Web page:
Where, I wonder, are the vice-chancellors in responding to this grave threat to the public cultural role of universities? When the vital interests of the armed forces are at grave risk, the chiefs of staff set aside their interservice rivalries, put on their dress uniforms and march in to warn the prime minister of the government's folly.
The average vice-chancellor, fully rigged, totes enough gold braid to make an admiral look drab; is not, in my experience, lacking in a sense of the dignity of his or her office; and often represents an institution whose motto affirms the value of education for its own sake. I may have missed it, but I haven't noticed this courageous body of men and women walking in through the front door of 10 Downing Street.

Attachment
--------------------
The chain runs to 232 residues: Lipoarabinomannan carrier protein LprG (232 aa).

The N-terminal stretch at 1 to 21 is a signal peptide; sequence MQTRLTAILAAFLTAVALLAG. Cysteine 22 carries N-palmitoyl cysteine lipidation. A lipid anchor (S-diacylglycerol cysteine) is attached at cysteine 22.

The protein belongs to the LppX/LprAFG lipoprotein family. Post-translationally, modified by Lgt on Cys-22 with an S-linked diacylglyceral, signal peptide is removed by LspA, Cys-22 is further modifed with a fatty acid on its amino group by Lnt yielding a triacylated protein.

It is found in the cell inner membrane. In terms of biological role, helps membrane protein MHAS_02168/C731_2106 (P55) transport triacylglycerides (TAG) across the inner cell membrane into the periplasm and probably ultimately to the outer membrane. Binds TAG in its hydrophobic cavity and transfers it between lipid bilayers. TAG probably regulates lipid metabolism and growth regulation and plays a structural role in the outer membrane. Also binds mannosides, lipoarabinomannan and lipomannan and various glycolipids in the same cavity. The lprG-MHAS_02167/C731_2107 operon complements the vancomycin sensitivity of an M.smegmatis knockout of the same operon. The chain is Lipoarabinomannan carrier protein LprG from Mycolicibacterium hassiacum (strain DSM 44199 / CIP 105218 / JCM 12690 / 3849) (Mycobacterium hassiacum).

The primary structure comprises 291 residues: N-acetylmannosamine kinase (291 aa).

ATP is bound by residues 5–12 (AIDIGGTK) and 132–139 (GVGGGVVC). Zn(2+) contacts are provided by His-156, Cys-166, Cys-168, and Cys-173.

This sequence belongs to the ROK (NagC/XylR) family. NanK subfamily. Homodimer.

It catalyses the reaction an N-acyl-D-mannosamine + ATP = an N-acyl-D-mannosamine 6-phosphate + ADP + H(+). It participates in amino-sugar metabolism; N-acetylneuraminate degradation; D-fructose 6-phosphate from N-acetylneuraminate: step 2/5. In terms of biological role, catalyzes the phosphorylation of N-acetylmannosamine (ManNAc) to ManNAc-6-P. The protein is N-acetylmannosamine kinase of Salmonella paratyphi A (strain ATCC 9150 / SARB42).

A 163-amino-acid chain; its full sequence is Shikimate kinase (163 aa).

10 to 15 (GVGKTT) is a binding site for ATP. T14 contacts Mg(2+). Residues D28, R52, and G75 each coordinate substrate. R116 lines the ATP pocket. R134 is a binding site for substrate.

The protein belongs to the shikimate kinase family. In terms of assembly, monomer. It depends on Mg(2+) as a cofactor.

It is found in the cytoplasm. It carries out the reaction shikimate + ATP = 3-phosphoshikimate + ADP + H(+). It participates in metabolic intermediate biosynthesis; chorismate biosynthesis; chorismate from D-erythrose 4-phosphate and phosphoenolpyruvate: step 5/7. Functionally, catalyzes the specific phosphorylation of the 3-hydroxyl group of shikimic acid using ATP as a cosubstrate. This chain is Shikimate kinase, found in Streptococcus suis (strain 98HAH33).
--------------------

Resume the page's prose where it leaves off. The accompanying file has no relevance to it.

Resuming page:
Perhaps they have visited David Cameron, but have become so business-facing that they were asked to use the tradesmen's entrance.
Glyn Turton, Emeritus professor, Long Preston, North Yorkshire.
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